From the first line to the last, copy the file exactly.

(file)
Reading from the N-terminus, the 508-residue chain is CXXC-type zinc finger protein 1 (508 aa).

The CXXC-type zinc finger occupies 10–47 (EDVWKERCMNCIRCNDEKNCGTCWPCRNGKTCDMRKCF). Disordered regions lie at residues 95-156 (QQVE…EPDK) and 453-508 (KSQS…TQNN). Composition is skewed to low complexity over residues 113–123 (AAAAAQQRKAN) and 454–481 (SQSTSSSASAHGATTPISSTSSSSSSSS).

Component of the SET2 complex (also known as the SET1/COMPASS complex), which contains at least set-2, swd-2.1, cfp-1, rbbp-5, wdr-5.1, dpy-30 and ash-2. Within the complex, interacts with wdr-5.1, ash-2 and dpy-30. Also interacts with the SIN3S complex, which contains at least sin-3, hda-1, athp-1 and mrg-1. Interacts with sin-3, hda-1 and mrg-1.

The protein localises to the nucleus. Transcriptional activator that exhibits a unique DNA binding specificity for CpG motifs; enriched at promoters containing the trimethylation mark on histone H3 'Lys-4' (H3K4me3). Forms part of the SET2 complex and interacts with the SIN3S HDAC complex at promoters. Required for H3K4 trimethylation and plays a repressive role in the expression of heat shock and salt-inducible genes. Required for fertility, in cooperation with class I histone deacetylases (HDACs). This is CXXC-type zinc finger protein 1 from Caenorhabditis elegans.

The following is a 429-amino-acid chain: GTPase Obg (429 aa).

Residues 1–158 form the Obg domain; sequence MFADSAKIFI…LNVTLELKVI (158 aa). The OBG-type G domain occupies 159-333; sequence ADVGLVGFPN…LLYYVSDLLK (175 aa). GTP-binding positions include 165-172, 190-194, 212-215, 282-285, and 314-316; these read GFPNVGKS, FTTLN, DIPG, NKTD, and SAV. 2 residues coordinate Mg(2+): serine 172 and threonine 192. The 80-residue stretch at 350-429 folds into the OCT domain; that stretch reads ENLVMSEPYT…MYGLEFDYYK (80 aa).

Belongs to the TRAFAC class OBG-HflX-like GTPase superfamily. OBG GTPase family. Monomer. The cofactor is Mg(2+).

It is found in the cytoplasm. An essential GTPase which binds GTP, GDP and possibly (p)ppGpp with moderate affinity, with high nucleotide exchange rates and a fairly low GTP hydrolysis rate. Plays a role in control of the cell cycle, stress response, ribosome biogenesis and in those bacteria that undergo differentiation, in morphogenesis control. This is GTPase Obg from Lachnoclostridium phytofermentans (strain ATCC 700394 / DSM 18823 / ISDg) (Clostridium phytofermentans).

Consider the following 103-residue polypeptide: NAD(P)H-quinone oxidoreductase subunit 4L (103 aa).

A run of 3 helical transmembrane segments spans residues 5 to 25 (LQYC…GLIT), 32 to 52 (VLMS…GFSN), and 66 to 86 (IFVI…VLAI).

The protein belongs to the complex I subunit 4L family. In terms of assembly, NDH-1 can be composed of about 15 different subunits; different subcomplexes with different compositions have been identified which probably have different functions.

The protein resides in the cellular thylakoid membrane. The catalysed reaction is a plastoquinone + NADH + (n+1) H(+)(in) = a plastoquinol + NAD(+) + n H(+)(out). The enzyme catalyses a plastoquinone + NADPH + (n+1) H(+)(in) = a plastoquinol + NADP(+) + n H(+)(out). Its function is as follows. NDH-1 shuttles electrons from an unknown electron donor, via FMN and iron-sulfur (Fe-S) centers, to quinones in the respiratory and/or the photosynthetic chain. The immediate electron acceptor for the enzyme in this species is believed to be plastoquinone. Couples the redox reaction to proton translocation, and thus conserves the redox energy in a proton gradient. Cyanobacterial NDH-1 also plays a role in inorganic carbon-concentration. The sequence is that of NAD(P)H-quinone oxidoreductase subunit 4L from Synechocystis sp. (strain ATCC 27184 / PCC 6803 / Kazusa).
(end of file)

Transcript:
Reading from the N-terminus, the 508-residue chain is CXXC-type zinc finger protein 1 (508 aa).

The CXXC-type zinc finger occupies 10–47 (EDVWKERCMNCIRCNDEKNCGTCWPCRNGKTCDMRKCF). Disordered regions lie at residues 95-156 (QQVE…EPDK) and 453-508 (KSQS…TQNN). Composition is skewed to low complexity over residues 113–123 (AAAAAQQRKAN) and 454–481 (SQSTSSSASAHGATTPISSTSSSSSSSS).

Component of the SET2 complex (also known as the SET1/COMPASS complex), which contains at least set-2, swd-2.1, cfp-1, rbbp-5, wdr-5.1, dpy-30 and ash-2. Within the complex, interacts with wdr-5.1, ash-2 and dpy-30. Also interacts with the SIN3S complex, which contains at least sin-3, hda-1, athp-1 and mrg-1. Interacts with sin-3, hda-1 and mrg-1.

The protein localises to the nucleus. Transcriptional activator that exhibits a unique DNA binding specificity for CpG motifs; enriched at promoters containing the trimethylation mark on histone H3 'Lys-4' (H3K4me3). Forms part of the SET2 complex and interacts with the SIN3S HDAC complex at promoters. Required for H3K4 trimethylation and plays a repressive role in the expression of heat shock and salt-inducible genes. Required for fertility, in cooperation with class I histone deacetylases (HDACs). This is CXXC-type zinc finger protein 1 from Caenorhabditis elegans.

The following is a 429-amino-acid chain: GTPase Obg (429 aa).

Residues 1–158 form the Obg domain; sequence MFADSAKIFI…LNVTLELKVI (158 aa). The OBG-type G domain occupies 159-333; sequence ADVGLVGFPN…LLYYVSDLLK (175 aa). GTP-binding positions include 165-172, 190-194, 212-215, 282-285, and 314-316; these read GFPNVGKS, FTTLN, DIPG, NKTD, and SAV. 2 residues coordinate Mg(2+): serine 172 and threonine 192. The 80-residue stretch at 350-429 folds into the OCT domain; that stretch reads ENLVMSEPYT…MYGLEFDYYK (80 aa).

Belongs to the TRAFAC class OBG-HflX-like GTPase superfamily. OBG GTPase family. Monomer. The cofactor is Mg(2+).

It is found in the cytoplasm. An essential GTPase which binds GTP, GDP and possibly (p)ppGpp with moderate affinity, with high nucleotide exchange rates and a fairly low GTP hydrolysis rate. Plays a role in control of the cell cycle, stress response, ribosome biogenesis and in those bacteria that undergo differentiation, in morphogenesis control. This is GTPase Obg from Lachnoclostridium phytofermentans (strain ATCC 700394 / DSM 18823 / ISDg) (Clostridium phytofermentans).

Consider the following 103-residue polypeptide: NAD(P)H-quinone oxidoreductase subunit 4L (103 aa).

A run of 3 helical transmembrane segments spans residues 5 to 25 (LQYC…GLIT), 32 to 52 (VLMS…GFSN), and 66 to 86 (IFVI…VLAI).

The protein belongs to the complex I subunit 4L family. In terms of assembly, NDH-1 can be composed of about 15 different subunits; different subcomplexes with different compositions have been identified which probably have different functions.

The protein resides in the cellular thylakoid membrane. The catalysed reaction is a plastoquinone + NADH + (n+1) H(+)(in) = a plastoquinol + NAD(+) + n H(+)(out). The enzyme catalyses a plastoquinone + NADPH + (n+1) H(+)(in) = a plastoquinol + NADP(+) + n H(+)(out). Its function is as follows. NDH-1 shuttles electrons from an unknown electron donor, via FMN and iron-sulfur (Fe-S) centers, to quinones in the respiratory and/or the photosynthetic chain. The immediate electron acceptor for the enzyme in this species is believed to be plastoquinone. Couples the redox reaction to proton translocation, and thus conserves the redox energy in a proton gradient. Cyanobacterial NDH-1 also plays a role in inorganic carbon-concentration. The sequence is that of NAD(P)H-quinone oxidoreductase subunit 4L from Synechocystis sp. (strain ATCC 27184 / PCC 6803 / Kazusa).